Kim: How do you build proprioception in a horse?
Sharon: Proprioception exercises are all about maintaining balance. Walking a horse on uneven terrain and training on different surfaces are great starts. Exercises can be as simple as holding up one of the horse’s legs, which requires them to shift their weight to maintain balance. Tail pulls do the same thing. Covering the horse’s eyes while doing these exercises eliminates vision from the balance equation, requiring more proprioception effort and development from the muscles. Try it yourself by standing on one leg and closing your eyes. It’s not easy!
A physical therapist should do or supervise these exercises for proper execution and safety.
You don’t need special equipment to build proprioception, but there are some good products that can help. Having horses spend time standing on Theraband Balance and Stability Trainer pads for even just three minutes a day – once they get comfortable on them – builds proprioception – and core strength. ComfortStall therapeutic flooring requires horses to make tiny muscle movements to maintain balance, so it’s great for everything from safe rehab to recovery from regular exercise for healthy horses.
Kim: Is proprioception understood and valued in human sports medicine?
Sharon: Yes! To the point that it’s not even singled out as “proprioception” exercises. It’s just integrated into everything that constitutes physical therapy, which is thoroughly embraced by human athletes. LeBron James, Lindsay Vonn, Tom Brady, Tiger Woods…They all do physical therapy for prevention, injury treatment, performance enhancement, and longevity. Proprioception is built into their work-outs, I guarantee you.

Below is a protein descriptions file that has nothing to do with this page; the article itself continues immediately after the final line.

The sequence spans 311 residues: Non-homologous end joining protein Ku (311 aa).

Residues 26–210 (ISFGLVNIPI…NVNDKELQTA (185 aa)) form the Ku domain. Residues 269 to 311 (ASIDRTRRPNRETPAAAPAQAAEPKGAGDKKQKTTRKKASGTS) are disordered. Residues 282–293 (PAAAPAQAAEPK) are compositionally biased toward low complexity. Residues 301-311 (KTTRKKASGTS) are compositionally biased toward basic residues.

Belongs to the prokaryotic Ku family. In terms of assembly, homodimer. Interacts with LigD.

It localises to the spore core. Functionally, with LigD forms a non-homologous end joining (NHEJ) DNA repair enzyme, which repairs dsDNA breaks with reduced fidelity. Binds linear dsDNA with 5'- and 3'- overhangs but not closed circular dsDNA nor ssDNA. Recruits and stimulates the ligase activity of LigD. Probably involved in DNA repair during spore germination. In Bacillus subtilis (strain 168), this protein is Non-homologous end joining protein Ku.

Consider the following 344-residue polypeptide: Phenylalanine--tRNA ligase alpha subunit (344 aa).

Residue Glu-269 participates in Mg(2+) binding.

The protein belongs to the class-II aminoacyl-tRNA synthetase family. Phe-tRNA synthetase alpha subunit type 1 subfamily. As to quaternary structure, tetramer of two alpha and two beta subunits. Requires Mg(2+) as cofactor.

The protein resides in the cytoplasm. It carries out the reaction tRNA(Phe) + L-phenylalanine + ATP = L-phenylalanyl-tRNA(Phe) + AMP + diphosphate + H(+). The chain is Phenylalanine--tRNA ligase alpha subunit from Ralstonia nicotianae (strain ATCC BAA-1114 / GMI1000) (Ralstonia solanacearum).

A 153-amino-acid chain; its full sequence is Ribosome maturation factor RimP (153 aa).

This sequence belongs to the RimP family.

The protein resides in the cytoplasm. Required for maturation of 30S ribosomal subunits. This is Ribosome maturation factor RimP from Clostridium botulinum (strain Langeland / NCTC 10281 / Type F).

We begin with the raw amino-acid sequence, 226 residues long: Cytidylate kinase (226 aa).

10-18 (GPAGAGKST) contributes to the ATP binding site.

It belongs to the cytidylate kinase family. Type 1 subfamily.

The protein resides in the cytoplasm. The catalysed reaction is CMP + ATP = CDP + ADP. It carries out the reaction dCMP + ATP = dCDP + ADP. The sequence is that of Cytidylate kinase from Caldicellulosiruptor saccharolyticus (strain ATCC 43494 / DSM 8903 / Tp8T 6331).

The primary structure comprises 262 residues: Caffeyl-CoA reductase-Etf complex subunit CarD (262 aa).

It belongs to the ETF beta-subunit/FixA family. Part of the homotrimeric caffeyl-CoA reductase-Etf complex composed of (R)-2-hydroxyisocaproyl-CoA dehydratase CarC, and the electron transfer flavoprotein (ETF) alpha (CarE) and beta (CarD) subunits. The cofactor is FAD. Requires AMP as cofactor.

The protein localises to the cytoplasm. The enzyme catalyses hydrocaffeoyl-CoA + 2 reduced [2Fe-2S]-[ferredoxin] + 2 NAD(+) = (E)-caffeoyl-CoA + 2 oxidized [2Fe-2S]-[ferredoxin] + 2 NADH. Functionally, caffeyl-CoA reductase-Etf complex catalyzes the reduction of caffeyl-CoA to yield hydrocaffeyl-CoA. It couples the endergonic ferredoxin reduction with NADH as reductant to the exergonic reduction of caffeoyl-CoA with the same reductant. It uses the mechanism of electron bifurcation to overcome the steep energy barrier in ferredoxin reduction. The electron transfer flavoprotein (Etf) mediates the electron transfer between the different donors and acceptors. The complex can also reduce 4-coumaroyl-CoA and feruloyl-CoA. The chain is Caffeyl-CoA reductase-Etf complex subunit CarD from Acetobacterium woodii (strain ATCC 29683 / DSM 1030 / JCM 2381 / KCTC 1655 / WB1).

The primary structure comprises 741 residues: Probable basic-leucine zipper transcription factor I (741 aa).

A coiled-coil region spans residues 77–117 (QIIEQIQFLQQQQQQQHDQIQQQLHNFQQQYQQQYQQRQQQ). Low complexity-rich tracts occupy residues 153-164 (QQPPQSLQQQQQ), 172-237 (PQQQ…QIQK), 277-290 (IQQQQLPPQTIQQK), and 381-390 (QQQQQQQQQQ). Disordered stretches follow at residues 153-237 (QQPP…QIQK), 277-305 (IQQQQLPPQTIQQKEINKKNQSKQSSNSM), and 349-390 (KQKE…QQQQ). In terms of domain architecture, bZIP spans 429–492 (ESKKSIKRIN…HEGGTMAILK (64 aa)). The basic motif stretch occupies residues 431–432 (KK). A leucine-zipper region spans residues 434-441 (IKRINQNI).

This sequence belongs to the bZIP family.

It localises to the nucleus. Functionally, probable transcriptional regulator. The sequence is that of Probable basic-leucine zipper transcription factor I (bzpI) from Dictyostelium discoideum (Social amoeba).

Kim: Where are equestrian sports in understanding its importance?
Sharon: Nowhere near where they should be. At the recent high-performance gathering, I presented a comparison of how to build a better athlete and used a comparison of human and equine athletes. Proprioception is a simple foundational component of a therapeutic exercise program that is missing or overlooked for equine athletes. This is part of a larger problem: the lack of understanding about what the physical therapist’s education and skills can bring to equine athletes in all phases of their management.
Physical therapy, and the proprioception it entails, are widely embraced as the gold standard in human sports medicine. I hope that this will be integrated into equine sports medicine.